Long known for its digestive benefits, new research shows ginger may help asthma sufferers breathe easier.

Grown in Jamaica, China, and India, ginger can be found everywhere — on street-side tables in New York City or in aisle 7 of the grocery store. Since Roman times, the spice has peppered food dishes sweet and savory, and pairs well with fruits and vegetables, meats, rice, and even chocolate.

Now, researchers from Columbia University's department of anesthesiology say ginger may pair well with bronchodilating medications in relaxing the smooth muscle surrounding airways, which constrict and make breathing difficult during an asthma attack. The study found that three specific components within the spice help enhance the relaxing effects of the medications.

"Purified components of ginger can work synergistically" with medications to relax muscles of the airways, according to Elizabeth Townsend, a post-doctoral research fellow who led the study. "Asthma has become more prevalent in recent years, but despite an improved understanding of what causes asthma and how it develops, during the past 40 years few new treatment agents have been approved for targeting asthma symptoms."

Characterized by bronchoconstriction — a tightening of the muscles within the airways — asthma is usually treated with β -agonists, bronchodilatng medications which relax these muscles. To examine the effect of ginger on the airways, the researchers took airway muscle tissue samples and exposed them in the laboratory to acetylcholine, a neurotransmitter compound that causes the muscle contractions. The investigators then mixed isoproterenol — a type of bronchodilator — with three separate ginger components, including 6-gingerol, 8-gingerol, and 6-shogaol.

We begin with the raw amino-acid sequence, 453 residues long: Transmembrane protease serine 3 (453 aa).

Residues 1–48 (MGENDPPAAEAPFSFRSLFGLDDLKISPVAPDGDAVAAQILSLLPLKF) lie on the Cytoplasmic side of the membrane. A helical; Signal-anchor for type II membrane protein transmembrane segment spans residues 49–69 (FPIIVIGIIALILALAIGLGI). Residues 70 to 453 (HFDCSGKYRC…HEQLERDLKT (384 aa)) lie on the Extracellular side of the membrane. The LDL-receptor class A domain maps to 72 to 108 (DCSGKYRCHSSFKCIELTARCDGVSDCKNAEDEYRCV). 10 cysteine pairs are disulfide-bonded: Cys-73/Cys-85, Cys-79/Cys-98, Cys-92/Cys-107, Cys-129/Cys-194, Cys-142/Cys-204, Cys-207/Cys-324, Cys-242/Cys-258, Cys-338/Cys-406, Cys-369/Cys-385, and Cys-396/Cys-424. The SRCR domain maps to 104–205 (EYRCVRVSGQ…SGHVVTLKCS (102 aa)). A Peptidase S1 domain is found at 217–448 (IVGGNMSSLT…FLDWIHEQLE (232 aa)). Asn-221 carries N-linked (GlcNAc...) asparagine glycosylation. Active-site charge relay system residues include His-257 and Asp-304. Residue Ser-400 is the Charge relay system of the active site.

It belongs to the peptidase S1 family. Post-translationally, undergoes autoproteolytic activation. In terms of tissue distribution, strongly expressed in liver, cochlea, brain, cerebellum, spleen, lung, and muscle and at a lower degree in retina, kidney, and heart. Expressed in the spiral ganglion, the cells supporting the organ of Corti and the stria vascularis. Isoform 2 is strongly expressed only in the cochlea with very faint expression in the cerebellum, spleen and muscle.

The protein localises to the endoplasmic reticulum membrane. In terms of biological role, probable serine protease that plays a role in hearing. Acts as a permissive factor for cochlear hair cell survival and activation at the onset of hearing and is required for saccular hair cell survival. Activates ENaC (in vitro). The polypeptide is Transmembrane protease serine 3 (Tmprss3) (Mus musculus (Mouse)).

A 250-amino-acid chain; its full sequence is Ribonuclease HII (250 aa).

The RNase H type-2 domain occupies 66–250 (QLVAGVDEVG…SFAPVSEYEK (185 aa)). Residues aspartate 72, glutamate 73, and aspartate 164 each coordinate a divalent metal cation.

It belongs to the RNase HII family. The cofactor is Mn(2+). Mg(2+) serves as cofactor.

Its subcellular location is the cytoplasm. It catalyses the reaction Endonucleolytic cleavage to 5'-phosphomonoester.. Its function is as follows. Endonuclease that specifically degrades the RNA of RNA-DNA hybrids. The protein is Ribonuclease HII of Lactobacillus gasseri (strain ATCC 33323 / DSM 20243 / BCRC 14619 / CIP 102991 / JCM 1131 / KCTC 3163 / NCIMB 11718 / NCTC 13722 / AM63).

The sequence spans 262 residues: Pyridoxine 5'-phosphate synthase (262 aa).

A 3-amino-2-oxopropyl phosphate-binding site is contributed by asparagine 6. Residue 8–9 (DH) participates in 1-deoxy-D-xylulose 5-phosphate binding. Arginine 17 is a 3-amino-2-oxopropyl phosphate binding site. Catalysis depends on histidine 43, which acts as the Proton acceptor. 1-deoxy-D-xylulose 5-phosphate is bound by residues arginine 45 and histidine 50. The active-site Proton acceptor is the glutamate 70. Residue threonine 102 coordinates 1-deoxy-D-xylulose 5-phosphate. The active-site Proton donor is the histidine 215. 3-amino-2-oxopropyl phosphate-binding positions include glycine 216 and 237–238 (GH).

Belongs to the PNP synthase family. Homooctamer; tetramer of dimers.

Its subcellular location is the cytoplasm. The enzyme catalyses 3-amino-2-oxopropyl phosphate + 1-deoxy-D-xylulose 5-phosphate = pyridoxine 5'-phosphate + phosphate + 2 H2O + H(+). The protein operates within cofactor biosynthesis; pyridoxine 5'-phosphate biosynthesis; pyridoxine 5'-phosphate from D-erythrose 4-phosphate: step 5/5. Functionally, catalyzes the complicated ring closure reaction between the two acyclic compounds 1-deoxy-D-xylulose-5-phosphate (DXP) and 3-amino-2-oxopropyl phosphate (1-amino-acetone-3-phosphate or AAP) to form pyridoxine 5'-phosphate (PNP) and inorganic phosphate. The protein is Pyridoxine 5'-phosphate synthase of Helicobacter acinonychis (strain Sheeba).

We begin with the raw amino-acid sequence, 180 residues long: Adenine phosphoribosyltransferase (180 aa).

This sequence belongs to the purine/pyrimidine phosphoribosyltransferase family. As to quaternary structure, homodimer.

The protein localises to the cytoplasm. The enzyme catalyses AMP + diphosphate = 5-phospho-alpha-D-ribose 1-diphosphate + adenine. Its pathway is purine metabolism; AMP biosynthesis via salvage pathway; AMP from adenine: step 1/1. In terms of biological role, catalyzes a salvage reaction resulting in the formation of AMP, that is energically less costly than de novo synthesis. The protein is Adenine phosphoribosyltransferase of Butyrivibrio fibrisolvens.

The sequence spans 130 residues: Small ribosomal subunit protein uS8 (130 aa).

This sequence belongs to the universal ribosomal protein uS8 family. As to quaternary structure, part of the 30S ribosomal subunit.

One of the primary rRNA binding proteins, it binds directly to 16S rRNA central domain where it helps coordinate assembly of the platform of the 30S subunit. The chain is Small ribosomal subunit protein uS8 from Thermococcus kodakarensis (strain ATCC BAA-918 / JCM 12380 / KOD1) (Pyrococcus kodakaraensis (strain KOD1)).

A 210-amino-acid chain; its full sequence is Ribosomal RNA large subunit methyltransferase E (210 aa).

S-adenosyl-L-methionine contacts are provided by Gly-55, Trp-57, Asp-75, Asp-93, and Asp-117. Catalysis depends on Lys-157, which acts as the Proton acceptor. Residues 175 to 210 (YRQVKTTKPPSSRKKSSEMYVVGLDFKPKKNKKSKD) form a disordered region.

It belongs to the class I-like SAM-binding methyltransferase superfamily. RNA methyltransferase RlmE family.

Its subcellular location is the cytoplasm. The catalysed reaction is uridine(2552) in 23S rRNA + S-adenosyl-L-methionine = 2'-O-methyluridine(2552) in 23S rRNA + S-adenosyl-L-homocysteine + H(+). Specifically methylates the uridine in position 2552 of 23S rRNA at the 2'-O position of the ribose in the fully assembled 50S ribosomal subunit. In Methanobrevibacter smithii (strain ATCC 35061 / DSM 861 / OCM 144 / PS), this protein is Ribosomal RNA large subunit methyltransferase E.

After studying the responses the tissue samples, the researchers found that tissues treated with the mixtures of beta-agonist and ginger components were significantly more relaxed than tissues treated with isoproterenol alone. In particular, 6-shogaol appeared most effective in enhancing the effects of the asthma medication.

All three ginger components worked by affecting an enzyme called phosphodiesterase 4D (PDE4D). Previous research has shown that PDE4D, found in the lungs, inhibits relaxation mechanisms on the airway muscles and reduce tissue inflammation. Using a technique called fluorescent polarization, they were able to confirm ginger's effect on the enzyme.

However, the 6-shogaol component was also shown to play a role in outmaneuvering F-actin filaments, a protein structure which also causes constriction of airway smooth muscles, quickly dissolving those filaments.

"Taken together, these data show that ginger constituents 6-gingerol, 8-gingerol and 6-shogaol act synergistically with the β-agonist in relaxing ASM, indicating that these compounds may provide additional relief of asthma symptoms when used in combination with [asthma medication], Townsend said."By understanding the mechanisms by which these ginger compounds affect the airway, we can explore the use of these therapeutics in alleviating asthma symptoms."

The researchers hope future study would enable them to better understand the processes on the cellular level and to learn whether purified ginger might be effective for inhaler delivery of medication.

The investigators will present their findings this week at the American Thoracic Society International Conference in Philadelphia.